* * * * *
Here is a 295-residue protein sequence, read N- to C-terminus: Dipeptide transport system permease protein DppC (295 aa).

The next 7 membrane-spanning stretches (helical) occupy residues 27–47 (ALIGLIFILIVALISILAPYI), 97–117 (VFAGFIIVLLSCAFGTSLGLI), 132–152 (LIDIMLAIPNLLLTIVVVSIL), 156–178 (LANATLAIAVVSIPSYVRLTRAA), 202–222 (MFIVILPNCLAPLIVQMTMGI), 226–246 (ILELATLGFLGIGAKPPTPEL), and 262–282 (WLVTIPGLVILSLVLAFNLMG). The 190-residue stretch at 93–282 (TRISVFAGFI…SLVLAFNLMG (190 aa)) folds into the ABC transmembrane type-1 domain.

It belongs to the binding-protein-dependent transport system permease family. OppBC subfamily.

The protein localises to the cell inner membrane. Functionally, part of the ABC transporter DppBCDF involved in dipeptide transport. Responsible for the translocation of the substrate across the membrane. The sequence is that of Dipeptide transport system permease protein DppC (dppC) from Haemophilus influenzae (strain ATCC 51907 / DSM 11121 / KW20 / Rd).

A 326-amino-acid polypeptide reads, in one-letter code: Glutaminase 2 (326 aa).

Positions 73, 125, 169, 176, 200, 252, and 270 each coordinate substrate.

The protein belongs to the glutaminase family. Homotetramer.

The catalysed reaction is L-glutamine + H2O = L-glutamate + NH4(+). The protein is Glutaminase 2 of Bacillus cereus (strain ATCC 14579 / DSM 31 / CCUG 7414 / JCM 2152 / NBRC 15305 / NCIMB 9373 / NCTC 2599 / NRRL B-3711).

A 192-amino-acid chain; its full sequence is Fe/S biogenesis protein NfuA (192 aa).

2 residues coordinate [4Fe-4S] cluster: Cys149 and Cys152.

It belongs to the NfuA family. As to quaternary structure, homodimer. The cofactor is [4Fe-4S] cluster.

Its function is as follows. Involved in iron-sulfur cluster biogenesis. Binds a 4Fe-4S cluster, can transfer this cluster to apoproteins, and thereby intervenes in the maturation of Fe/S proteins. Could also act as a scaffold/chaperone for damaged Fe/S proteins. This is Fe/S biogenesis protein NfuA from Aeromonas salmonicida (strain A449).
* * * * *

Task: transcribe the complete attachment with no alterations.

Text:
Here is a 295-residue protein sequence, read N- to C-terminus: Dipeptide transport system permease protein DppC (295 aa).

The next 7 membrane-spanning stretches (helical) occupy residues 27–47 (ALIGLIFILIVALISILAPYI), 97–117 (VFAGFIIVLLSCAFGTSLGLI), 132–152 (LIDIMLAIPNLLLTIVVVSIL), 156–178 (LANATLAIAVVSIPSYVRLTRAA), 202–222 (MFIVILPNCLAPLIVQMTMGI), 226–246 (ILELATLGFLGIGAKPPTPEL), and 262–282 (WLVTIPGLVILSLVLAFNLMG). The 190-residue stretch at 93–282 (TRISVFAGFI…SLVLAFNLMG (190 aa)) folds into the ABC transmembrane type-1 domain.

It belongs to the binding-protein-dependent transport system permease family. OppBC subfamily.

The protein localises to the cell inner membrane. Functionally, part of the ABC transporter DppBCDF involved in dipeptide transport. Responsible for the translocation of the substrate across the membrane. The sequence is that of Dipeptide transport system permease protein DppC (dppC) from Haemophilus influenzae (strain ATCC 51907 / DSM 11121 / KW20 / Rd).

A 326-amino-acid polypeptide reads, in one-letter code: Glutaminase 2 (326 aa).

Positions 73, 125, 169, 176, 200, 252, and 270 each coordinate substrate.

The protein belongs to the glutaminase family. Homotetramer.

The catalysed reaction is L-glutamine + H2O = L-glutamate + NH4(+). The protein is Glutaminase 2 of Bacillus cereus (strain ATCC 14579 / DSM 31 / CCUG 7414 / JCM 2152 / NBRC 15305 / NCIMB 9373 / NCTC 2599 / NRRL B-3711).

A 192-amino-acid chain; its full sequence is Fe/S biogenesis protein NfuA (192 aa).

2 residues coordinate [4Fe-4S] cluster: Cys149 and Cys152.

It belongs to the NfuA family. As to quaternary structure, homodimer. The cofactor is [4Fe-4S] cluster.

Its function is as follows. Involved in iron-sulfur cluster biogenesis. Binds a 4Fe-4S cluster, can transfer this cluster to apoproteins, and thereby intervenes in the maturation of Fe/S proteins. Could also act as a scaffold/chaperone for damaged Fe/S proteins. This is Fe/S biogenesis protein NfuA from Aeromonas salmonicida (strain A449).